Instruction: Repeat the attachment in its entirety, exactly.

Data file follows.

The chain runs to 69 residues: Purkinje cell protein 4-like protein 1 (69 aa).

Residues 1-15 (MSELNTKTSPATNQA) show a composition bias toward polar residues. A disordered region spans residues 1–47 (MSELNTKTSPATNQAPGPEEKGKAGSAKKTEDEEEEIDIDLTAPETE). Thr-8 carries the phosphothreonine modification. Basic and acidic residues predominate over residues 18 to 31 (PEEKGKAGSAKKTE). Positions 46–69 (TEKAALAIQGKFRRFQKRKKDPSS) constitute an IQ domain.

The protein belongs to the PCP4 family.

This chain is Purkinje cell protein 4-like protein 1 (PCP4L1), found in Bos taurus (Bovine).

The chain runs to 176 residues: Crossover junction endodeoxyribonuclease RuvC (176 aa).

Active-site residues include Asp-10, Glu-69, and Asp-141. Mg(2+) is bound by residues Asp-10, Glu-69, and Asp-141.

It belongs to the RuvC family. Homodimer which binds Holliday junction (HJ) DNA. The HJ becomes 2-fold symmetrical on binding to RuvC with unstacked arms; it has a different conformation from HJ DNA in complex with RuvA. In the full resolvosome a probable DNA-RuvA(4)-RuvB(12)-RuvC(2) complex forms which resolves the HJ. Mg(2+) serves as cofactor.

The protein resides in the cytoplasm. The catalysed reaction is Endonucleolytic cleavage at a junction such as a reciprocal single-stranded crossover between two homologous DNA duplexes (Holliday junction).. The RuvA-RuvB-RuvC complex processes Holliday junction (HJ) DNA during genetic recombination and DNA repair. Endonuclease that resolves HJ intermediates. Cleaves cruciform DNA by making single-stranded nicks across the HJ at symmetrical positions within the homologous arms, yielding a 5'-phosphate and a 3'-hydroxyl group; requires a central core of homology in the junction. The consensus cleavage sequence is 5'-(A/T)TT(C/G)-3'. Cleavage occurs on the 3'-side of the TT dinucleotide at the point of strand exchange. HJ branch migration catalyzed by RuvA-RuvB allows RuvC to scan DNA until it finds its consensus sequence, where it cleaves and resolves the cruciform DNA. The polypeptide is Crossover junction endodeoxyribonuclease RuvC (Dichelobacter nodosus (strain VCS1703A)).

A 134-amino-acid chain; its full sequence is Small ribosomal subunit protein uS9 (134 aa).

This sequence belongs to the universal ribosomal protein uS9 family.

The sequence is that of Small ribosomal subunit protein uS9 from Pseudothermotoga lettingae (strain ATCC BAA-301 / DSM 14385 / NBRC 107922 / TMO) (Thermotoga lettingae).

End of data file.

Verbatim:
The chain runs to 69 residues: Purkinje cell protein 4-like protein 1 (69 aa).

Residues 1-15 (MSELNTKTSPATNQA) show a composition bias toward polar residues. A disordered region spans residues 1–47 (MSELNTKTSPATNQAPGPEEKGKAGSAKKTEDEEEEIDIDLTAPETE). Thr-8 carries the phosphothreonine modification. Basic and acidic residues predominate over residues 18 to 31 (PEEKGKAGSAKKTE). Positions 46–69 (TEKAALAIQGKFRRFQKRKKDPSS) constitute an IQ domain.

The protein belongs to the PCP4 family.

This chain is Purkinje cell protein 4-like protein 1 (PCP4L1), found in Bos taurus (Bovine).

The chain runs to 176 residues: Crossover junction endodeoxyribonuclease RuvC (176 aa).

Active-site residues include Asp-10, Glu-69, and Asp-141. Mg(2+) is bound by residues Asp-10, Glu-69, and Asp-141.

It belongs to the RuvC family. Homodimer which binds Holliday junction (HJ) DNA. The HJ becomes 2-fold symmetrical on binding to RuvC with unstacked arms; it has a different conformation from HJ DNA in complex with RuvA. In the full resolvosome a probable DNA-RuvA(4)-RuvB(12)-RuvC(2) complex forms which resolves the HJ. Mg(2+) serves as cofactor.

The protein resides in the cytoplasm. The catalysed reaction is Endonucleolytic cleavage at a junction such as a reciprocal single-stranded crossover between two homologous DNA duplexes (Holliday junction).. The RuvA-RuvB-RuvC complex processes Holliday junction (HJ) DNA during genetic recombination and DNA repair. Endonuclease that resolves HJ intermediates. Cleaves cruciform DNA by making single-stranded nicks across the HJ at symmetrical positions within the homologous arms, yielding a 5'-phosphate and a 3'-hydroxyl group; requires a central core of homology in the junction. The consensus cleavage sequence is 5'-(A/T)TT(C/G)-3'. Cleavage occurs on the 3'-side of the TT dinucleotide at the point of strand exchange. HJ branch migration catalyzed by RuvA-RuvB allows RuvC to scan DNA until it finds its consensus sequence, where it cleaves and resolves the cruciform DNA. The polypeptide is Crossover junction endodeoxyribonuclease RuvC (Dichelobacter nodosus (strain VCS1703A)).

A 134-amino-acid chain; its full sequence is Small ribosomal subunit protein uS9 (134 aa).

This sequence belongs to the universal ribosomal protein uS9 family.

The sequence is that of Small ribosomal subunit protein uS9 from Pseudothermotoga lettingae (strain ATCC BAA-301 / DSM 14385 / NBRC 107922 / TMO) (Thermotoga lettingae).